Between his exceptional natural bat speed and those adjustments, Anderson gained the ability to make hard contact more consistently, which is exactly what happened in 2019. However, in order to take off the way he did, he needed to do more than raise his average exit velocity. In his first three seasons in the majors, Anderson pulled 43.3 percent of his batted balls. In 2019, that number plummeted to 32.7 percent. For the first time, he pulled fewer than half of his ground balls. 

Hitting to all fields matters, even for a fast right-handed hitter. The shift wasn’t ever likely to swallow Anderson’s production whole, but the ability to drive the ball to all fields both robs the defense of the ability to shift effectively and signifies a general feel for hitting that will show up in every other aspect of process and production. Anderson’s old swing, combined with his bat speed, allowed him to out and around the ball far too often, and he pulled too many balls weakly to the left side. Getting more upright and using a more compact (but no less powerful) swing was valuable. 

By moving forward, Anderson could make himself later on the pitches on which he used to be too early, even as he eliminated wasted motion from his swing and achieved a more direct path to the ball. He could change the angle of his bat at contact while maintaining a contact point well in front of home plate. Going the other way is, in some measure, a matter of getting the timing and angles right, and sometimes it’s hard to do those things from the back of the batter’s box.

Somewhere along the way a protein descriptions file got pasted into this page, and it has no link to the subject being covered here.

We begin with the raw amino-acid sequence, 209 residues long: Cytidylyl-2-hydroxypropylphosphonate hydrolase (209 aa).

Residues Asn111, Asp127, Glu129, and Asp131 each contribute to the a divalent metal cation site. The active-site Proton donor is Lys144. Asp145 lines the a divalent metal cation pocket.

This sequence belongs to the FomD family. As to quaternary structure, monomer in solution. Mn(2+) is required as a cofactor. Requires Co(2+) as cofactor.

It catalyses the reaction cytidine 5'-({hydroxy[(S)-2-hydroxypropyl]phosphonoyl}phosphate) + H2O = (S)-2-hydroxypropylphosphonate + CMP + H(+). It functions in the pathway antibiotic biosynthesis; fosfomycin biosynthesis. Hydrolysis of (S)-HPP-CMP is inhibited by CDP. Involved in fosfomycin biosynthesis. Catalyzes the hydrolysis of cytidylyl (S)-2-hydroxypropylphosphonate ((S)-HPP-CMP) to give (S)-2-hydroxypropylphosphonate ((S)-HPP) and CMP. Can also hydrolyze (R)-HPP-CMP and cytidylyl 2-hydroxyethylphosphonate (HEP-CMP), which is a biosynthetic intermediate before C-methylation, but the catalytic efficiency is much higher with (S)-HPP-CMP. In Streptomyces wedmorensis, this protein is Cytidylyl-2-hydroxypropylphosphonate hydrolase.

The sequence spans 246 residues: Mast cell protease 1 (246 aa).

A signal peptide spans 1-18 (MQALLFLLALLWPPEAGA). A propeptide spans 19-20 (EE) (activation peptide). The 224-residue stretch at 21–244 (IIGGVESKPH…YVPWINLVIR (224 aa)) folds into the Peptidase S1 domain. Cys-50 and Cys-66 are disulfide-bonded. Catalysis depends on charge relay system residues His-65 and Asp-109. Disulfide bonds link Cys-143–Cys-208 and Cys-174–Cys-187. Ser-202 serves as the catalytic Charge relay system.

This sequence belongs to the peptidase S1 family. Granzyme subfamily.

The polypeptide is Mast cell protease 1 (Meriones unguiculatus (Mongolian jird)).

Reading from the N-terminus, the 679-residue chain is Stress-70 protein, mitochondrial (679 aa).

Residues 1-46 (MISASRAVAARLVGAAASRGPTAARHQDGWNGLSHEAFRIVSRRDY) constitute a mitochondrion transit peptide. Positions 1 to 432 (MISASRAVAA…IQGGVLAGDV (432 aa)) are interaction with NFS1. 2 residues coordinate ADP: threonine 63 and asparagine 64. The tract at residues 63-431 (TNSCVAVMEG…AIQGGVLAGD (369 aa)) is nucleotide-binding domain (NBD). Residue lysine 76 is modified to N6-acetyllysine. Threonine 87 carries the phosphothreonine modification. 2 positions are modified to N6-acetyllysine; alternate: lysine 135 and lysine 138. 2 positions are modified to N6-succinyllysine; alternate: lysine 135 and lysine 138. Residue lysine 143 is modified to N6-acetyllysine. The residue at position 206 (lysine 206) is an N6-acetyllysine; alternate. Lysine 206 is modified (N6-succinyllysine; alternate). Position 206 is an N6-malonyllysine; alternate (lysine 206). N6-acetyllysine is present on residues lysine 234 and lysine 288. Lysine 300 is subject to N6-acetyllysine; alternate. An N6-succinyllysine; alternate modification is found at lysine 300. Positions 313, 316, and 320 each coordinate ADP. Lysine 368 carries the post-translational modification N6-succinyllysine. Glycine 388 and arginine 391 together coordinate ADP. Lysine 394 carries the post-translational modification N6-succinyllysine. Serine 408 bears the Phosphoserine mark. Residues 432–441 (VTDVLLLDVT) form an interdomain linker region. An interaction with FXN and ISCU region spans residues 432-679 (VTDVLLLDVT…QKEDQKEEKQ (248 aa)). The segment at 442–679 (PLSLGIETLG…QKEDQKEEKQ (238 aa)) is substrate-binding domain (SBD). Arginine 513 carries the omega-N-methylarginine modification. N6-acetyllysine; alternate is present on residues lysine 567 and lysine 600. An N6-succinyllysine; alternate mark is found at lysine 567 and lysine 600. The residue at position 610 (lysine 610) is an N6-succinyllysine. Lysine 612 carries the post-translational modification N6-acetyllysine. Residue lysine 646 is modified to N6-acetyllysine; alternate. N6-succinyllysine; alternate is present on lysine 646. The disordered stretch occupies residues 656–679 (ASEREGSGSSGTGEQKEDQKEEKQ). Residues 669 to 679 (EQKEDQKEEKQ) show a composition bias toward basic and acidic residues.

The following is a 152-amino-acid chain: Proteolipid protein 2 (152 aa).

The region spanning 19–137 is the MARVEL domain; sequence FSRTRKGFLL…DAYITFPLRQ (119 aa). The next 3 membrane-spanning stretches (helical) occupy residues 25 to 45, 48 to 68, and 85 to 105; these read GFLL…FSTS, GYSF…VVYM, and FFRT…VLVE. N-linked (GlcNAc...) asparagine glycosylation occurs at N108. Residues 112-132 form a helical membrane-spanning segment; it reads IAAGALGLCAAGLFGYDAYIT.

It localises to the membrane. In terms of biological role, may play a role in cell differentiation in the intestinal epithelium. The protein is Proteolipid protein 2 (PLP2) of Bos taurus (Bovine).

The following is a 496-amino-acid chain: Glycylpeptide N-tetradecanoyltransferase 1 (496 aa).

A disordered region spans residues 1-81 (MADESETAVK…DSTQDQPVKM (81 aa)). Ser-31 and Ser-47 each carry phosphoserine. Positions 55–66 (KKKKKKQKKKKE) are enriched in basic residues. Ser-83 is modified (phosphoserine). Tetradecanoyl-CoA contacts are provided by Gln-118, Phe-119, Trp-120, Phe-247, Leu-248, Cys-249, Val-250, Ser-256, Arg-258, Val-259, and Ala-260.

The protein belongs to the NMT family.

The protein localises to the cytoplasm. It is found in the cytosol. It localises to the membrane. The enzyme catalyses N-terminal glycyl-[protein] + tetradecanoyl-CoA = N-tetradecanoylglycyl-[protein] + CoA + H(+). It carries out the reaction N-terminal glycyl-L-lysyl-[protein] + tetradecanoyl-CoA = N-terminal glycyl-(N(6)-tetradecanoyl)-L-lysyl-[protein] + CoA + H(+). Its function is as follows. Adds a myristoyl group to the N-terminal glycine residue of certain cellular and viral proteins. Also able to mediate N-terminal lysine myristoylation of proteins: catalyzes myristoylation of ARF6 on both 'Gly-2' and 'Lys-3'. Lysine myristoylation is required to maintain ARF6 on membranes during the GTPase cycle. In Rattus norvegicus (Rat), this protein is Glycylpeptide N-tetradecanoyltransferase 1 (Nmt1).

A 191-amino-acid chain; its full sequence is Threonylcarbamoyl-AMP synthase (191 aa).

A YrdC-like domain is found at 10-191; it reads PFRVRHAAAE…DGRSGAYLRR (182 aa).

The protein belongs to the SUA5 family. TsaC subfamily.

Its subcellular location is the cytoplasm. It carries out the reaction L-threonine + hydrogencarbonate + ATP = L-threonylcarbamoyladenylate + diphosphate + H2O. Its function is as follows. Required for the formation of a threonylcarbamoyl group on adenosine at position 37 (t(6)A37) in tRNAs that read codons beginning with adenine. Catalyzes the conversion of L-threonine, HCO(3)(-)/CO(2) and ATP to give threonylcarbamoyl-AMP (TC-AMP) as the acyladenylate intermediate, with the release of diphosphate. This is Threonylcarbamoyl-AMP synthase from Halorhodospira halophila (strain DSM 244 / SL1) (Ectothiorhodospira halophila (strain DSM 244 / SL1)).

His comment in the 2020 BP Annual alludes to “material improvements in contact rate and Anderson’s ability to stay with and drive breaking pitches,” and the latter phenomenon can be chalked up partially to the move, too. It’s (marginally) easier to hit a breaking ball when you steal an extra foot from its flight, and (not-so-marginally) easier to stay back on such a pitch and drive it when you steal an extra foot’s worth of time from yourself, thereby lessening the likelihood of being out in front of it.

This approach wouldn’t work for most players; that’s why it’s so much fun to watch it work for Anderson. It allows him to weaponize his aesthetically pleasing style, rather than try to conform to a more traditional, patient approach. It also nicely summarizes what makes Anderson special in all facets of the game: He’s a go-getter. He’s literally going to go get the ball, or the next base, at every opportunity, and that shows up even in the way he steps to the plate. His pre-pitch motions include an almost nervous repeated lift of his front foot, keeping his weight back but his whole body ready to leap into action, his stride in progress before the pitcher has even taken his sign. That he would set up that way, and do so from a foot closer to the pitcher than almost any other player in the league, tells you what Anderson’s thinking when he goes to bat. He’s not waiting to be given anything. He can’t wait to go get it.